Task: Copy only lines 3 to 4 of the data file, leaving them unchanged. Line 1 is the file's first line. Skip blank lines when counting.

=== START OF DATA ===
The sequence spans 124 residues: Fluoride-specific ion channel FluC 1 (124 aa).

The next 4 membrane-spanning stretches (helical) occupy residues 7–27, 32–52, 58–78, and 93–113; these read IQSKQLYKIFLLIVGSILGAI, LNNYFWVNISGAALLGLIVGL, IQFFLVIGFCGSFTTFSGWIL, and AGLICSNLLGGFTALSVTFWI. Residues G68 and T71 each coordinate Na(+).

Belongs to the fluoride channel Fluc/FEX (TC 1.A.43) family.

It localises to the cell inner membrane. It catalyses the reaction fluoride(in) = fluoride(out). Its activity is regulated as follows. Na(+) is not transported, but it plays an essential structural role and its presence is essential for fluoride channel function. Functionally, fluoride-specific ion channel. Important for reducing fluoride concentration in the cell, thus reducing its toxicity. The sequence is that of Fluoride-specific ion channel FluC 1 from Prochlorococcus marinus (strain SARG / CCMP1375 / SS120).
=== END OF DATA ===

Belongs to the fluoride channel Fluc/FEX (TC 1.A.43) family.

It localises to the cell inner membrane. It catalyses the reaction fluoride(in) = fluoride(out). Its activity is regulated as follows. Na(+) is not transported, but it plays an essential structural role and its presence is essential for fluoride channel function. Functionally, fluoride-specific ion channel. Important for reducing fluoride concentration in the cell, thus reducing its toxicity. The sequence is that of Fluoride-specific ion channel FluC 1 from Prochlorococcus marinus (strain SARG / CCMP1375 / SS120).